Late last year, I traveled to the historic city of Clarksville, Tennessee, to attend Clarksville Parks and Recreation’s ribbon-cutting ceremony for Valleybrook Park. The park, a short distance from downtown Clarksville on the banks of the Cumberland River, underwent a huge revitalization, including new playgrounds, restrooms and a pavilion, thanks to a $477,000 federal Community Development Block Grant (CDBG) Disaster Resilience grant.
Longtime Clarksville residents shared with me that eight years ago, the spot where I was standing had been completely underwater — as was much of the state — during the 2010 Tennessee floods. By reopening this beautiful urban oasis, Clarksville is finally bringing this park back to life. The Director of Clarksville Parks and Recreation, Jennifer Letourneau, using the tools and resources from the NRPA Park Champion initiative, invited federally elected and administration officials to the ribbon cutting to show them the value of investing in this community.
In attendance were the U.S. Department of Housing and Urban Development (HUD) Deputy Assistant Secretary of Economic Development Steven Rawlinson and Field Representative John Clement from Congresswoman Marsha Blackburn’s office, along with Clarksville Mayor Kim McMillan, Clarksville city councilmembers, local media and children from the nearby Tabernacle Christian School, who were quite excited to be the first to try out the new playgrounds.
The Valleybrook Park opening was the first time Deputy Assistant Secretary Rawlinson had visited a CDBG site. HUD handles the CDBG program at the executive level, so having the deputy assistant secretary attend the ribbon cutting allowed him to see first-hand how CDBG — a $3.3 billion program that provides more than $100 million in funding to local parks and recreation every year — is investing in a happier, healthier, more economically vibrant Clarksville. CDBG dollars were essential in allowing Clarksville to finally bring the park back to full capacity. The Trump administration, for the second year in a row, has targeted CDBG for elimination in the president’s budget request, so it’s critical to show members of Congress, administration officials, local officials and community members how important CDBG is to providing quality green space and recreation opportunities for everyone in communities across the country.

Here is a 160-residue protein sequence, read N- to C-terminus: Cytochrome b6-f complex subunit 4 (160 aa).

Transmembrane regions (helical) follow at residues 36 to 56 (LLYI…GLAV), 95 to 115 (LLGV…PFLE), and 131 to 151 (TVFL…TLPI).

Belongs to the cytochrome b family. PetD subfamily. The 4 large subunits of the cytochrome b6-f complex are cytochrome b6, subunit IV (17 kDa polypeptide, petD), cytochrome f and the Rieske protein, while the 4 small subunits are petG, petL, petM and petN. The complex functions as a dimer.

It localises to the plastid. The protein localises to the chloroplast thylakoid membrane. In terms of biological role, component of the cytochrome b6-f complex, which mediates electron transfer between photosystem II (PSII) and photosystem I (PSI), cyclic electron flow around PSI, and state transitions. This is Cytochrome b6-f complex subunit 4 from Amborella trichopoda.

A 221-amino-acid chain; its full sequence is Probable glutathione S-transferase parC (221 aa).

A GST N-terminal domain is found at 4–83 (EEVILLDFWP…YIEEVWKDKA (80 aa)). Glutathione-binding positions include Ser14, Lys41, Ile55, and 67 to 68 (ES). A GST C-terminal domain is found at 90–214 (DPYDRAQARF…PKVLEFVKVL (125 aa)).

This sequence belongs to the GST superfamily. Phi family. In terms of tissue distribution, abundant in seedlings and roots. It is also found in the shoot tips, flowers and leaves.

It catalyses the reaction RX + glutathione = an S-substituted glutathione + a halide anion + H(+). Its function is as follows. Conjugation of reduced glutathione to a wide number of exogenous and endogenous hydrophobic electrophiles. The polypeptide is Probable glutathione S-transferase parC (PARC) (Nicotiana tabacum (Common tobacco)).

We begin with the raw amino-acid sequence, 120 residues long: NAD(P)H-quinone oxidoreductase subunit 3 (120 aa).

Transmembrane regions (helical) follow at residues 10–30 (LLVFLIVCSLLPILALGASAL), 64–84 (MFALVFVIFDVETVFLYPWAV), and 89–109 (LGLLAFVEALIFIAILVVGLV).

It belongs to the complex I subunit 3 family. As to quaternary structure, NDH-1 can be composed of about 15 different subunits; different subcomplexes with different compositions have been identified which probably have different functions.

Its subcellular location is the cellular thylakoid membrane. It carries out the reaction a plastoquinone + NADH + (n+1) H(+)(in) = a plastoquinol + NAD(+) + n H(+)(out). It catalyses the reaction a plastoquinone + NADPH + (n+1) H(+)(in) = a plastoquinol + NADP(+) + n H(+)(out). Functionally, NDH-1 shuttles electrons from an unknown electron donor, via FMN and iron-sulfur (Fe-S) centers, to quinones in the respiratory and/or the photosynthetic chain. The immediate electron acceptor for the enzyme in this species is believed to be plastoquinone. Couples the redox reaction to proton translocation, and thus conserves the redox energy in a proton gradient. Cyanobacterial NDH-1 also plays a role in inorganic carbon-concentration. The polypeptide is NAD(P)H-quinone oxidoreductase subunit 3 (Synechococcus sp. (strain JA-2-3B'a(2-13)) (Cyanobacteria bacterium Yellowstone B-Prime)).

The argument behind fully funding CDBG is solid — for every $1 invested in CDBG, more than $3.65 is leveraged. But, as impressive as that return may be, it’s not the facts and figures that will prevent CDBG’s elimination. Members of Congress are people, too, and while facts and figures play a part in defining their world view, it’s experiences and anecdotes that appeal to them and cut through the cacophony of partisan politics that grips Washington, D.C.
This was obvious to me, and I’m sure to many others at the Valleybrook Park ribbon-cutting, as we watched the students from the Tabernacle Christian School gleefully enjoy a playground that simply would not be possible without CDBG funding. It’s hard to deny the impact of CDBG — and other federal investments in local parks and recreation — when you see it so clearly on the faces of children and adults alike enjoying a park.
There are more than 500 NRPA members signed up as Park Champions, who are providing their members of Congress with memorable, powerful, in-person experiences that demonstrate the importance of investing in local parks and recreation. Last year, our Park Champions held more than 70 events showcasing their parks, programs and facilities to their federal-elected officials. In return for sharing their stories, they’ve drawn attention to their work, built long-lasting relationships with their elected officials and helped to amplify the work of the NRPA Public Policy team.
Like Clarksville Parks and Recreation, many of you have incredible stories to tell about your agency’s work in your community. You can make a difference by sharing those stories with your members of Congress and administration officials. Sign up as a Park Champion and together, we can work to fight for the future of parks and recreation.
Do you have a story to share? Take a page from Clarksville’s book and join the Park Champion initiative by inviting your federal-elected and administration officials to your events. In addition to the tools and resources available to you on the NRPA website, such as our step-by-step event planning guide, the Park Champion Advocacy Toolkit, I’m always available to help.
I’d love to hear from you and help you join the ranks of the Park Champion initiative. Email me or give me a call at 440.522.9162. I can’t wait to work with you to share your story.
– Jayni Rasmussen, NRPA’s Advocacy and Outreach Manager